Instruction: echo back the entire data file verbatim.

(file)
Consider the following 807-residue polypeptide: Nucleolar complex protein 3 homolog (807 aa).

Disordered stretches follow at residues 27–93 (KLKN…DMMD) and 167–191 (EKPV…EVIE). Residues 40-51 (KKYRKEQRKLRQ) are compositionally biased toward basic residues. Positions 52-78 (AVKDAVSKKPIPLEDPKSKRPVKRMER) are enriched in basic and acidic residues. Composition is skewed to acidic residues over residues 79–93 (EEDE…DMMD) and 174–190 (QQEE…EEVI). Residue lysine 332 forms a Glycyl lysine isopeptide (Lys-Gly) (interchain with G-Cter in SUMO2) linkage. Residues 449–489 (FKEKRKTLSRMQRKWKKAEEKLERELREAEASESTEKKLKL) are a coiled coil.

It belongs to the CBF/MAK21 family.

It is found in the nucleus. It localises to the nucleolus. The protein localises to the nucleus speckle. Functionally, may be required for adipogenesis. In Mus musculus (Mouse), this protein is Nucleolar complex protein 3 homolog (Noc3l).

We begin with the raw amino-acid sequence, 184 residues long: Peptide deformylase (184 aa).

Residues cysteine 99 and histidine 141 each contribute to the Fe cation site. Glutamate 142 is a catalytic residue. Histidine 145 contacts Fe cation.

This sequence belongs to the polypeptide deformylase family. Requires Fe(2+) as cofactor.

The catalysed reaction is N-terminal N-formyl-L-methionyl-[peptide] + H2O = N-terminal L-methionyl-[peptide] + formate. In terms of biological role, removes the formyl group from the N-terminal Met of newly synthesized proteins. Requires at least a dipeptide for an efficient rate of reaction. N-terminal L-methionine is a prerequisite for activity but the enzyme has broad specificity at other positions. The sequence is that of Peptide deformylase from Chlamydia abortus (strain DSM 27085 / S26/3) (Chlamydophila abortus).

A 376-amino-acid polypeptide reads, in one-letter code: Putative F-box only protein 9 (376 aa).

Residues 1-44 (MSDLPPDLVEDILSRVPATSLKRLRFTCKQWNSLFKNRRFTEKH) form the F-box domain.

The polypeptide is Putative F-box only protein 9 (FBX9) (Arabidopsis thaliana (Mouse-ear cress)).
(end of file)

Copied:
Consider the following 807-residue polypeptide: Nucleolar complex protein 3 homolog (807 aa).

Disordered stretches follow at residues 27–93 (KLKN…DMMD) and 167–191 (EKPV…EVIE). Residues 40-51 (KKYRKEQRKLRQ) are compositionally biased toward basic residues. Positions 52-78 (AVKDAVSKKPIPLEDPKSKRPVKRMER) are enriched in basic and acidic residues. Composition is skewed to acidic residues over residues 79–93 (EEDE…DMMD) and 174–190 (QQEE…EEVI). Residue lysine 332 forms a Glycyl lysine isopeptide (Lys-Gly) (interchain with G-Cter in SUMO2) linkage. Residues 449–489 (FKEKRKTLSRMQRKWKKAEEKLERELREAEASESTEKKLKL) are a coiled coil.

It belongs to the CBF/MAK21 family.

It is found in the nucleus. It localises to the nucleolus. The protein localises to the nucleus speckle. Functionally, may be required for adipogenesis. In Mus musculus (Mouse), this protein is Nucleolar complex protein 3 homolog (Noc3l).

We begin with the raw amino-acid sequence, 184 residues long: Peptide deformylase (184 aa).

Residues cysteine 99 and histidine 141 each contribute to the Fe cation site. Glutamate 142 is a catalytic residue. Histidine 145 contacts Fe cation.

This sequence belongs to the polypeptide deformylase family. Requires Fe(2+) as cofactor.

The catalysed reaction is N-terminal N-formyl-L-methionyl-[peptide] + H2O = N-terminal L-methionyl-[peptide] + formate. In terms of biological role, removes the formyl group from the N-terminal Met of newly synthesized proteins. Requires at least a dipeptide for an efficient rate of reaction. N-terminal L-methionine is a prerequisite for activity but the enzyme has broad specificity at other positions. The sequence is that of Peptide deformylase from Chlamydia abortus (strain DSM 27085 / S26/3) (Chlamydophila abortus).

A 376-amino-acid polypeptide reads, in one-letter code: Putative F-box only protein 9 (376 aa).

Residues 1-44 (MSDLPPDLVEDILSRVPATSLKRLRFTCKQWNSLFKNRRFTEKH) form the F-box domain.

The polypeptide is Putative F-box only protein 9 (FBX9) (Arabidopsis thaliana (Mouse-ear cress)).